OPINION: A primer on newly-appointed Arizona SenatorJon Kyl

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Creative Commons | The Daily Wildcat Jon Kyl will be filling the late senator, John McCain, seat in the senate.

For 10 days afterJohn McCain’s death, his Senate seat for Arizona had been left vacant. Governor Doug Ducey filled the seat last Tuesday with a familiar face, Jon Kyl. Even though Kyl will likely leave the Senate after January of this year, it would be beneficial to go over some key points about the man who was Senator of Arizona from 1995-2013.

Jon Kyl is originally from Nebraska and is the son of John Kyl, a member of the House of Representatives for Iowa. The University of Arizona brought Kyl to Tucson; he earned a bachelor's degree and attended the James E. Rogers School of Law. While attending our university, he was a member of the Pi Kappa Alpha fraternity. 

Right after graduation, he became the editor-in-chief of the Arizona Law Review and started working at Jennings, Strouss & Salmon, a Phoenix based law firm, as an attorney and a lobbyist. He later worked at Mountain States Legal Foundation, a non-profit law firm that helps businesses avoid safety and environmental laws, a much needed cause.

Kyl’s first government seat began in 1987, when he served in the U.S. House of Representatives for Arizona’s Fourth District. This ended in 1995 when he was elected to the Senate, where he replaced Democrat Dennis DeConcini. While Senator, he rose to the prominent position of Minority Whip, the first Arizonan to hold a prominent position like this since 1953.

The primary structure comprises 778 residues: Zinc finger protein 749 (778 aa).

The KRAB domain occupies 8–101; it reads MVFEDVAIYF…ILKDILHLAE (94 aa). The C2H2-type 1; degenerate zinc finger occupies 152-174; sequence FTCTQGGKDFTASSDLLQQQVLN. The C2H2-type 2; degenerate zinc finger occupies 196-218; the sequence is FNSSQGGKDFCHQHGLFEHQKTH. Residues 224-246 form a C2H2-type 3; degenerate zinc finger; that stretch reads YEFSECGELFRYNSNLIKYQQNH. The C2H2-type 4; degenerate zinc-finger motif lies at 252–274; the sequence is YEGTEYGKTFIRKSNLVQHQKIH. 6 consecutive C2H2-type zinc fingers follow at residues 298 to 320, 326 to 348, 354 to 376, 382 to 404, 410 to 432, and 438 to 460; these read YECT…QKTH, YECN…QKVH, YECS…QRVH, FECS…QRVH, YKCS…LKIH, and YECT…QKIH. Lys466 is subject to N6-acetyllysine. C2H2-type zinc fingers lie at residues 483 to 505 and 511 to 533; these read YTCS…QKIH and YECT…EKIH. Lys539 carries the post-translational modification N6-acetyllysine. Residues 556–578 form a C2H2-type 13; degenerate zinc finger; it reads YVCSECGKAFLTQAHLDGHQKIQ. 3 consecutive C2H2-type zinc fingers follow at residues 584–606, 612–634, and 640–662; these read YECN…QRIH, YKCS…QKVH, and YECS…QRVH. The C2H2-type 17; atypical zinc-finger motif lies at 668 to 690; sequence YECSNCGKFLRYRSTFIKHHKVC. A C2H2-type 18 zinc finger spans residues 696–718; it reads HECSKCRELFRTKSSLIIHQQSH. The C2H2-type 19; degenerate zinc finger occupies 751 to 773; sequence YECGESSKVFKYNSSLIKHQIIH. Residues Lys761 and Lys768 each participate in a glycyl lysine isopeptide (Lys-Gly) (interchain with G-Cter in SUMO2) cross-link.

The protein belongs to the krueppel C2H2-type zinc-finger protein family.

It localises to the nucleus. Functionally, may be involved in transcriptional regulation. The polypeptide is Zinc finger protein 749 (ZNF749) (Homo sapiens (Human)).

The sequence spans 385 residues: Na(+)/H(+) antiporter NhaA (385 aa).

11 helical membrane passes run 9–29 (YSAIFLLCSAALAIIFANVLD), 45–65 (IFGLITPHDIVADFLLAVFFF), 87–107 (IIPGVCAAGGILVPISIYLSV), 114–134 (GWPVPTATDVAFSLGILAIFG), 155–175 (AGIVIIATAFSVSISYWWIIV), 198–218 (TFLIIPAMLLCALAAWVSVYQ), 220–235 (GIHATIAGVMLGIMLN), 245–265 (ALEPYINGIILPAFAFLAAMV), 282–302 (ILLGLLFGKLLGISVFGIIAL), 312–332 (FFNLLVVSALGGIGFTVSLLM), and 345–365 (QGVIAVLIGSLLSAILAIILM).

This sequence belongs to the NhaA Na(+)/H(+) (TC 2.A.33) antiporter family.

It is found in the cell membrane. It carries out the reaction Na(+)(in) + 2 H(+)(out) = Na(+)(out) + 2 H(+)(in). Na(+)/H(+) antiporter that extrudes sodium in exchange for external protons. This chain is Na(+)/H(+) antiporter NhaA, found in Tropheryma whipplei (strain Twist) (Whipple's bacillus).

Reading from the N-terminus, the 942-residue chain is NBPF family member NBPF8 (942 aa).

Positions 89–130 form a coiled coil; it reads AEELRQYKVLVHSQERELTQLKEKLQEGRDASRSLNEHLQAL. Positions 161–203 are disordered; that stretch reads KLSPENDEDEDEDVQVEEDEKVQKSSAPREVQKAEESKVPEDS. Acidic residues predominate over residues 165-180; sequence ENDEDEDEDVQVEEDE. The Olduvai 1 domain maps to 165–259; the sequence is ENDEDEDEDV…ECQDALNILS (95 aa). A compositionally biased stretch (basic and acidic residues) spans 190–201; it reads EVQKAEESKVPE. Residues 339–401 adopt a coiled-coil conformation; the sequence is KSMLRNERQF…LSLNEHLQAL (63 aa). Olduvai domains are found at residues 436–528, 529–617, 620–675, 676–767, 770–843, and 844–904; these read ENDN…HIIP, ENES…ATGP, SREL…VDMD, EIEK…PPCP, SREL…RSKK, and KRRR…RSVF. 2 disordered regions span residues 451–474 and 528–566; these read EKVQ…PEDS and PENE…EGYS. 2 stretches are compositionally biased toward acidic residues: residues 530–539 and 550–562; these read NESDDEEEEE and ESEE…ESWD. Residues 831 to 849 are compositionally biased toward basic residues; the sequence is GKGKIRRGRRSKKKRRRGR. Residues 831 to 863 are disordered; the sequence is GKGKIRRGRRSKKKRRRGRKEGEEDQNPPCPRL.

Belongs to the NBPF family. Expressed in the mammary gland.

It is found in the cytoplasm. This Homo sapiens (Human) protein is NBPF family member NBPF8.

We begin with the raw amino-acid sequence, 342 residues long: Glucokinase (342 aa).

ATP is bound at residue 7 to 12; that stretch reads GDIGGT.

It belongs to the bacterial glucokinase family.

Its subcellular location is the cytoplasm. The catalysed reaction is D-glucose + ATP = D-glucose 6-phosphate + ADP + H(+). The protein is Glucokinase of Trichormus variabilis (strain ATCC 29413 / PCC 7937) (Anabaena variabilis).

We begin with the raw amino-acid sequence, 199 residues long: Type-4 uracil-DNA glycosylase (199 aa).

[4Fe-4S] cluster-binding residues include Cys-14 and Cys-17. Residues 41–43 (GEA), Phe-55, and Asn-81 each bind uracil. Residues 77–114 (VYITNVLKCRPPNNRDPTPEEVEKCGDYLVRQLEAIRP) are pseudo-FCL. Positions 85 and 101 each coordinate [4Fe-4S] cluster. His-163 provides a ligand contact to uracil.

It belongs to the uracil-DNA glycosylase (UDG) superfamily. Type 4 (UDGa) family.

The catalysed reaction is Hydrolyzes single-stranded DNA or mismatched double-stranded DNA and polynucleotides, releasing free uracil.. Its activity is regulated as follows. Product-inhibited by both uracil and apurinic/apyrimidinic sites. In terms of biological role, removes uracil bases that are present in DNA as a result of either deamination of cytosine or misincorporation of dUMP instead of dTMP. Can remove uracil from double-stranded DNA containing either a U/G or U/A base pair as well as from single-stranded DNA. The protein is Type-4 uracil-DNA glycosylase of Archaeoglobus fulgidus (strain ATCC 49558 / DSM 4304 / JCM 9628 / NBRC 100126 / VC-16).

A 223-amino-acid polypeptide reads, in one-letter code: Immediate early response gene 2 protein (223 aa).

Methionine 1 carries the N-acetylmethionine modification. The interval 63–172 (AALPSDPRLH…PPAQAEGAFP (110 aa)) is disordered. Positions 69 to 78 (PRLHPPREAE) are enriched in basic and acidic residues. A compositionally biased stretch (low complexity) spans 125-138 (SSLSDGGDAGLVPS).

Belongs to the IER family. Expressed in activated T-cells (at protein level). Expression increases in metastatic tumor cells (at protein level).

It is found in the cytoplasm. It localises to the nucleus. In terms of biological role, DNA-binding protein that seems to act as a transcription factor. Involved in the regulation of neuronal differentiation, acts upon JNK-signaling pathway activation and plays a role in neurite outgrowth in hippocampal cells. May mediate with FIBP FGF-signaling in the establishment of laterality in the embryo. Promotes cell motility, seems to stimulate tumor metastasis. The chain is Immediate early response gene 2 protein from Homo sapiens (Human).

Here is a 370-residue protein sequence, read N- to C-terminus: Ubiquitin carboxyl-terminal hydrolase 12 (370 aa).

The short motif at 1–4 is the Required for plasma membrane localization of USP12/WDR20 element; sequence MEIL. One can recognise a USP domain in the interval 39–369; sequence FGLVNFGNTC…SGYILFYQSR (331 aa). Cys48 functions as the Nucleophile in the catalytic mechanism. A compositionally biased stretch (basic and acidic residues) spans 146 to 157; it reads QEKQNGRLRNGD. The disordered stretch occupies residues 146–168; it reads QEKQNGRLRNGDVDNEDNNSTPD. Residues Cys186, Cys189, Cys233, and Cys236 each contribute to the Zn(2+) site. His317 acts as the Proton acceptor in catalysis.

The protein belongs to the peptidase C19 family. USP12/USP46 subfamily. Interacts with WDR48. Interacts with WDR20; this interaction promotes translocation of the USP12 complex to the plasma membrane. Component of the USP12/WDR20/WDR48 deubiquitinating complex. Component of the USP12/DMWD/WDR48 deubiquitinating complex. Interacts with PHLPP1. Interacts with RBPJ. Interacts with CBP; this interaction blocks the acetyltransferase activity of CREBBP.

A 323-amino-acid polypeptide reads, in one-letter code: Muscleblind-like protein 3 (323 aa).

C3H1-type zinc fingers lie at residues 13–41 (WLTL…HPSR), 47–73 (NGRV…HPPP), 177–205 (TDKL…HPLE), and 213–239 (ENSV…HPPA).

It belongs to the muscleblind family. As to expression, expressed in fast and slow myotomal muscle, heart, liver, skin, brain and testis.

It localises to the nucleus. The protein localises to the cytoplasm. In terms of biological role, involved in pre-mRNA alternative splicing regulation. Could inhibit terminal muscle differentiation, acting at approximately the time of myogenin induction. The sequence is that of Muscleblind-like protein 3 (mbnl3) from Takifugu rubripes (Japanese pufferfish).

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The National Journal ranked Kyl as the fourth-most conservative senator in 2007, and his policies reflect this ranking. Other than teaming up with Democrat Dianne Feinstein for crime victims’ rights, he has been pretty consistent in shooting down policies proposed by the Democratic Party. He voted against the New START arms treaty with Russia and also voted against the Affordable Care Act in 2008. 

Kyl wished to expand control over online gambling. Under his proposed bill, one would only be allowed to bet on horse and dog races, along with the state lottery. 

Now the bigger question is: Will Kyl reflect McCain’s relationship with the president or will he reflect the modern GOP? Governor Ducey, for the most part, has followed suit with the GOP in being a yes-man to the fragile ego of the president.

Considering some past actions of Kyl, hopes of him being a complete yes-man seem unlikely. He has said of Trump that “he is his own worst enemy” and called Trump’s actions “boorish”. When later asked about these comments, Kyl stuck by his words. 

In policy, Kyl also wished to extend the period of time protecting DACA DREAMers. This issue has been placed front and center for Trump and his supporters. This demonstrates Kyl does not seem to just go along with the GOP. For more moderate Conservatives, and even those leaning to the left in Arizona, this is a good sign.

Will Jon Kyl benefit the Senate for all? Perhaps he may surprise us in this economic climate. However, Arizona must be ready to make a decision come November 6. Kyl and Flake will step down, and we will be left with unfilled Senate seats. 

Is it time to make changes to our state? Do we wish to keep Arizona a red state, or is it time to go blue in this current political climate? Or is it time to stop playing party politics and vote based off of principle? Only time will tell.


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